The latest Zelda game on the Nintendo Switch is a retelling of one of the most acclaimed games in the series.
The Legend of Zelda: Link's Awakening appeared before the Game Boy in 1993. It was then a milestone for Nintendo: never before had a full Zelda game appeared for a portable device. The game contained a fully-explored island with multiple dungeons and puzzles, at a time when Game Boy games were often simple and short.
The game got a new color version in 1998 when the Game Boy Color appeared on the market, which is now being followed by a complete remake on the Nintendo Switch. In this, Nintendo trades the coarse pixels of the original for a cute 3D world that looks almost like an old showcase.
This new style is perfect for a retelling of such an old game. In old Game Boy games, designers always had to give game characters exaggerated designs - with large heads, weapons and bright colors - so that despite the limited number of pixels you could see what you were looking at. By opting for a cute and puppet-like design for the remake, Nintendo can continue to use those exaggerated designs without feeling strange. This makes the game feel familiar to former players.
In Link's Awakening , protagonist Link washes up on a mysterious island. He soon learns that he cannot leave the island until he has woken up the Wind Fish - and that is only possible by collecting eight instruments by crossing eight dungeons.
In every dungeon you will find a special item that should make your mission easier. You will receive a special spring that allows you to jump high, a bracelet that lets you pick up heavy objects and a magic stick that shoots fireballs. These objects help you to cross the dungeons, but also allow you to reach new areas on the island itself. Because of this there is always a new secret corner of the game to explore.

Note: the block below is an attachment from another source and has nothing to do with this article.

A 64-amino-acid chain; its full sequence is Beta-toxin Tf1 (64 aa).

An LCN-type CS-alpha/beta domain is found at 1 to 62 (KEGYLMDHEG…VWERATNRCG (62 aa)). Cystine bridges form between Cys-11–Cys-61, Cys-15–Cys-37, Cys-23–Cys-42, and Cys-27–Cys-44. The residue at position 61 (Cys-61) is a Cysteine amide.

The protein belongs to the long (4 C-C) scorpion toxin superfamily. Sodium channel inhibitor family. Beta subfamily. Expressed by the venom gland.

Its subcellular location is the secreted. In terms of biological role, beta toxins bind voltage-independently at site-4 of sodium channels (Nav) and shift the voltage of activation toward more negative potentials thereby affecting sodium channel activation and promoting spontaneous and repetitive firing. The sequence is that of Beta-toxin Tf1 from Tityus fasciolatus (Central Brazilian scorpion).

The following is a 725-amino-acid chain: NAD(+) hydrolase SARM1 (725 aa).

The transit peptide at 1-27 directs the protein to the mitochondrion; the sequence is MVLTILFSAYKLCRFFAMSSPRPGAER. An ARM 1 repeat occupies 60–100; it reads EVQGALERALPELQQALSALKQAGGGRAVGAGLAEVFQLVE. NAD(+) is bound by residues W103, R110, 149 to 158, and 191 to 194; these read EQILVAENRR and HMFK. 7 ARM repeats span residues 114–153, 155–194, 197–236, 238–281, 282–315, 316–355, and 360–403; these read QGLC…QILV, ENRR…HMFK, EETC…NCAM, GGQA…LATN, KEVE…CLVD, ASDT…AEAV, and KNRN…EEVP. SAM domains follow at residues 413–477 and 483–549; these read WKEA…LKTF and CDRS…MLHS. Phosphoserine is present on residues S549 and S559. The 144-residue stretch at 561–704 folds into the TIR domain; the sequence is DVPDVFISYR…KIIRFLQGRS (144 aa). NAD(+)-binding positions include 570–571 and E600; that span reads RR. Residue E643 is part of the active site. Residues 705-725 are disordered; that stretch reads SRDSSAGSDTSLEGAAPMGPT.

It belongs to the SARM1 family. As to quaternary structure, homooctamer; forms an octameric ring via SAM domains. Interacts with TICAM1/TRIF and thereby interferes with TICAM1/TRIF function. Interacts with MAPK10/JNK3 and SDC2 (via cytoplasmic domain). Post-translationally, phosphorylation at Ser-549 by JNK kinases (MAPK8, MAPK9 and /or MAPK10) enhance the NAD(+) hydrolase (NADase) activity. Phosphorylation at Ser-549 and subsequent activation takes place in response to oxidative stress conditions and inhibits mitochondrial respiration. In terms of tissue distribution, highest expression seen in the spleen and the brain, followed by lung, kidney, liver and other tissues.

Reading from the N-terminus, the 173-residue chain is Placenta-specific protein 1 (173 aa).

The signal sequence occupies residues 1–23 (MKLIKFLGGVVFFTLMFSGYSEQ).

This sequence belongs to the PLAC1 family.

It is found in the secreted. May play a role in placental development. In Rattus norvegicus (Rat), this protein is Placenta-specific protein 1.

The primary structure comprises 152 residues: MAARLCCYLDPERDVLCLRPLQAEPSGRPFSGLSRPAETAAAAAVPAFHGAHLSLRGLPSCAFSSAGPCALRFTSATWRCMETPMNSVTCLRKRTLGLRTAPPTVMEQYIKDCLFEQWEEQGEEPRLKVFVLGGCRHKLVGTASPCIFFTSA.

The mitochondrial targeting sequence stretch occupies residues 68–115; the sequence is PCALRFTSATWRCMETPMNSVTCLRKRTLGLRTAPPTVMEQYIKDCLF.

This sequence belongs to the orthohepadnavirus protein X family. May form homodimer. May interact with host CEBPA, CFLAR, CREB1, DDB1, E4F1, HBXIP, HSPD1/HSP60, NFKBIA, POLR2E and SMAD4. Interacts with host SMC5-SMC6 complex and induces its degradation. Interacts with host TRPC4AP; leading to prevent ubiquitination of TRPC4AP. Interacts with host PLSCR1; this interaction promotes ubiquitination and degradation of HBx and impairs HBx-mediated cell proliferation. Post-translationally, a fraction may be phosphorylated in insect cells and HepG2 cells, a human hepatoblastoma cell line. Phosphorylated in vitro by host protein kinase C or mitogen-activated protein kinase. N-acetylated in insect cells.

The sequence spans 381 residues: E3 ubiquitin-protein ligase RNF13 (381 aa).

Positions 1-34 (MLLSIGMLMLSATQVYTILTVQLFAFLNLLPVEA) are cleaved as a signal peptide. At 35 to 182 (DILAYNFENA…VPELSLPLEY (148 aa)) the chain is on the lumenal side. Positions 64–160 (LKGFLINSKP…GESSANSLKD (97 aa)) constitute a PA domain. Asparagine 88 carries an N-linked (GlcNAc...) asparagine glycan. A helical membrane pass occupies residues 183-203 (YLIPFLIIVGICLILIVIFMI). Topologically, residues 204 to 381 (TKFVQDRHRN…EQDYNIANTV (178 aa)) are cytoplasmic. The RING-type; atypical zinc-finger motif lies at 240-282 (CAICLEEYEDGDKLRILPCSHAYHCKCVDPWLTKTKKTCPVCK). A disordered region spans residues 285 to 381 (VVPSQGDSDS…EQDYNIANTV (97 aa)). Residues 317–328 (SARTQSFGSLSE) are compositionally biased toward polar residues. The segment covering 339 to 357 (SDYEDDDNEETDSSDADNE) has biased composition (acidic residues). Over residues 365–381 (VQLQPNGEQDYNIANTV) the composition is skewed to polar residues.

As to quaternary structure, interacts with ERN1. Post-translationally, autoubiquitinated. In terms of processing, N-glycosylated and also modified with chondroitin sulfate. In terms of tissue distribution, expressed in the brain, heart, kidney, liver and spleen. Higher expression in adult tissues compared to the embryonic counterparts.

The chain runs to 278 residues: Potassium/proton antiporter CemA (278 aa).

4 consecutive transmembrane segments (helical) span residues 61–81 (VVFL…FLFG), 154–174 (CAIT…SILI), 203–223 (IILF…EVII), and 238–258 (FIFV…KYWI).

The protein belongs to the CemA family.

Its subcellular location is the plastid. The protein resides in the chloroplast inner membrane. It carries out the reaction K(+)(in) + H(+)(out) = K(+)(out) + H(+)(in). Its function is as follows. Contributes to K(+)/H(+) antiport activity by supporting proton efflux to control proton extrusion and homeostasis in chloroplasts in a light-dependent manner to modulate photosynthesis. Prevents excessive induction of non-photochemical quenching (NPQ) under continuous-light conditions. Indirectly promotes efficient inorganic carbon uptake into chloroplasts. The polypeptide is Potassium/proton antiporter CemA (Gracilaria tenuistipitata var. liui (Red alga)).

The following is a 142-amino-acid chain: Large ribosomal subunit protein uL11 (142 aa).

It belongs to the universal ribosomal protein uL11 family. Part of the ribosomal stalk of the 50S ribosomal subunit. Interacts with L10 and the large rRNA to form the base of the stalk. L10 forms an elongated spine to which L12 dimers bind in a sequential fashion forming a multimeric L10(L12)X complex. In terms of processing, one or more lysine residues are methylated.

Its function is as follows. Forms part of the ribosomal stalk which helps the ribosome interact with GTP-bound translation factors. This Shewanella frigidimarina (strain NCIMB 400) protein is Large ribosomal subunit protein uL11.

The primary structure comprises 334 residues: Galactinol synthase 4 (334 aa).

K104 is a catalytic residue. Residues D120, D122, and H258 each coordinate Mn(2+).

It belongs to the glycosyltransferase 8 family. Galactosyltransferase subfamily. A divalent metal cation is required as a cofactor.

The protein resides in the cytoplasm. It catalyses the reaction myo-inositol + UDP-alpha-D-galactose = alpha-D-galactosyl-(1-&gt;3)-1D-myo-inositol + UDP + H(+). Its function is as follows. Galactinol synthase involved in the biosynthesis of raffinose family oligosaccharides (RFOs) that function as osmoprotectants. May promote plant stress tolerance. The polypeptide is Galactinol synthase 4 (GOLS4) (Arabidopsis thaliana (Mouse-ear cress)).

The game has remained largely identical to the original. Everything looks nicer, but the puzzles, dungeons and locations on the island are actually all as former players will remember. There are only a few minor changes, such as the way some enemies fight and the number of collectibles you can find.
The old Game Boy only had two action buttons, so you had to constantly switch menus between your weapon, shield and extra tools. Fortunately, that is no longer the case in the Switch version. Your most essential items have a fixed place on the controller, while you can find the rest under the X or Y button. This makes the game a lot easier to operate.
In Link's Awakening you are also sent on an exchange mission. You quickly acquire a doll that you can exchange for a hairpin, which you exchange for some dog food. And with that dog food you can get bananas.
It sounds like a somewhat annoying distraction, but the game lets you visit all the residents of the island that way. This gives you an idea of who lives on Koholint, which makes the island feel like a lively place. The game gives a kind of village feeling, like we haven't actually experienced in a Zelda game since.
Koholint sometimes looks suspiciously familiar to Nintendo fans. Link's Awakening is packed with references to other Nintendo games. The game sometimes suddenly changes into a platform game in which you have to jump on Mario 's mushroom monsters. A little later you will see a Nintendo character Kirby as a monster.
Make your own dungeons
A new addition is the possibility to design dungeons yourself. An impressively comprehensive function with a lot of potential, but with one crucial mistake: you can only share your designs with others by loading them onto an Amiibo doll. You have to physically hand these dolls over to others to make them play your levels. That while it would be obvious to share levels online.
Link's Awakening sometimes feels a little frayed. If you play the game on a television, everything slows down as soon as a certain number of enemies are on the screen at the same time. In addition, we had some bugs during our game session, which sometimes required us to restart the entire game.
The game may also be a bit short compared to modern games: we had finished the game in a weekend and found all the hidden objects. This is in stark contrast to the previous Zelda game on the Switch, in which we had not seen everything after hundreds of hours.
That short playing time does not have to be a disadvantage. Everything in the game is closely stacked, so that every room and every field has something special to offer. You may get through it quickly, but do a lot in that short time.
The remake of Link's Awakening has actually changed little compared to the original, but the game nevertheless feels anything but outdated. This is a very atmospheric and memorable game, with a unique village atmosphere and a huge amount of puzzles. The few bugs should not scare anyone - this is a classic that everyone in 2019 has to play (again).